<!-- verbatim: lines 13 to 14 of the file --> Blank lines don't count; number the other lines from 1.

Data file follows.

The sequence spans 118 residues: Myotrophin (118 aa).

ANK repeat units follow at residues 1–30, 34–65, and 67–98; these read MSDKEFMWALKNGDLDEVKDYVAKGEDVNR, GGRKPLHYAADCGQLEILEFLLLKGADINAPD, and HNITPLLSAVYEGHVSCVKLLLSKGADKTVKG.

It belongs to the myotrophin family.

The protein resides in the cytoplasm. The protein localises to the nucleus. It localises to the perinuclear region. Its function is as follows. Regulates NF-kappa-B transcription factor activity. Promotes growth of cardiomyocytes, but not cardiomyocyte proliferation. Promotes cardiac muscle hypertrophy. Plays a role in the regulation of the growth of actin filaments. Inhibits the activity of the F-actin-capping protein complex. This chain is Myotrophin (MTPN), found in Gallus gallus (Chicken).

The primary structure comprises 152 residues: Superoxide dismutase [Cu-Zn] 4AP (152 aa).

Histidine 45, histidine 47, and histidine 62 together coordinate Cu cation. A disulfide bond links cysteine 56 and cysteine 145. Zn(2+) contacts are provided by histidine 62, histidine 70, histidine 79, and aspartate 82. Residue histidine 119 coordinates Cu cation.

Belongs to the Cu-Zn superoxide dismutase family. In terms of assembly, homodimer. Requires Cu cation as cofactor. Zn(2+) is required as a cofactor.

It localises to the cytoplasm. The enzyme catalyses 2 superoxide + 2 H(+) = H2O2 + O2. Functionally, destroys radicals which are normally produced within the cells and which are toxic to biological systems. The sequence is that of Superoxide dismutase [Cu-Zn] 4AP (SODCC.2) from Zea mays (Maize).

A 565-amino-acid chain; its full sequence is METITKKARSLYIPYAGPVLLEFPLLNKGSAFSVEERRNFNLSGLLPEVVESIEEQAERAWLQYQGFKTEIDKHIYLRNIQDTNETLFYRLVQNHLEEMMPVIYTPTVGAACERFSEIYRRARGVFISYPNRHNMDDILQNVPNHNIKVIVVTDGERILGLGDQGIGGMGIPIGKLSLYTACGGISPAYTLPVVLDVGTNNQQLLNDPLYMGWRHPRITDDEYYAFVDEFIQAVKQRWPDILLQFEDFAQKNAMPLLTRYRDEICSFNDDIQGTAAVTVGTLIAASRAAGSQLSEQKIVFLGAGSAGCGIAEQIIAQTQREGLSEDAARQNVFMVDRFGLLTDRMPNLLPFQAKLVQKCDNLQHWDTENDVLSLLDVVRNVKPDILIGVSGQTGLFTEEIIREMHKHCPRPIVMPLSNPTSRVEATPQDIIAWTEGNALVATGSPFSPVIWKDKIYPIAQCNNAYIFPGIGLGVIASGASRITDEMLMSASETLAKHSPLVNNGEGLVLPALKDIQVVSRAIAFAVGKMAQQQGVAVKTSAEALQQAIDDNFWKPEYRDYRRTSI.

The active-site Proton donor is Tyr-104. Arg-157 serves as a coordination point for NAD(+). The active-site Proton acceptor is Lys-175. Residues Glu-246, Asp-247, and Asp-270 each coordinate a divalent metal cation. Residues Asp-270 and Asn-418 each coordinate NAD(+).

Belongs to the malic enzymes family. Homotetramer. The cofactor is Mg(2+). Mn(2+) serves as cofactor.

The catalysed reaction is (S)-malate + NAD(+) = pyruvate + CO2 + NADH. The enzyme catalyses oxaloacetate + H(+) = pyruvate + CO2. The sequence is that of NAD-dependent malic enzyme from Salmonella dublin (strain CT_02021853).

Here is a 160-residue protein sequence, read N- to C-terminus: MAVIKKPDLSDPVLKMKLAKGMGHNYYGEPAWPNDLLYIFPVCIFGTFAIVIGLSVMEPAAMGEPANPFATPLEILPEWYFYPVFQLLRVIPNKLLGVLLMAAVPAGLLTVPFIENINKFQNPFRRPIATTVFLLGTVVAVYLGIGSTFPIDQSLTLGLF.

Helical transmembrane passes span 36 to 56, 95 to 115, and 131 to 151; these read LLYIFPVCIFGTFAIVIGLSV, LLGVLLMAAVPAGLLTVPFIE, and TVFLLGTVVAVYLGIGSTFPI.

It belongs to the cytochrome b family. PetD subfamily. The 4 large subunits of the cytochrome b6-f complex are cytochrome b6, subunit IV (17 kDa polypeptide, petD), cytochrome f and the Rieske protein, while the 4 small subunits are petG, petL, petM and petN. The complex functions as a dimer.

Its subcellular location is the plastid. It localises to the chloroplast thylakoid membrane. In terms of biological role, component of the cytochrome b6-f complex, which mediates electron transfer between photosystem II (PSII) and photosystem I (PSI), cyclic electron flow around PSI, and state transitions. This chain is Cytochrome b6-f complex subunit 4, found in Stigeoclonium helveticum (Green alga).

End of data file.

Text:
Here is a 160-residue protein sequence, read N- to C-terminus: MAVIKKPDLSDPVLKMKLAKGMGHNYYGEPAWPNDLLYIFPVCIFGTFAIVIGLSVMEPAAMGEPANPFATPLEILPEWYFYPVFQLLRVIPNKLLGVLLMAAVPAGLLTVPFIENINKFQNPFRRPIATTVFLLGTVVAVYLGIGSTFPIDQSLTLGLF.

Helical transmembrane passes span 36 to 56, 95 to 115, and 131 to 151; these read LLYIFPVCIFGTFAIVIGLSV, LLGVLLMAAVPAGLLTVPFIE, and TVFLLGTVVAVYLGIGSTFPI.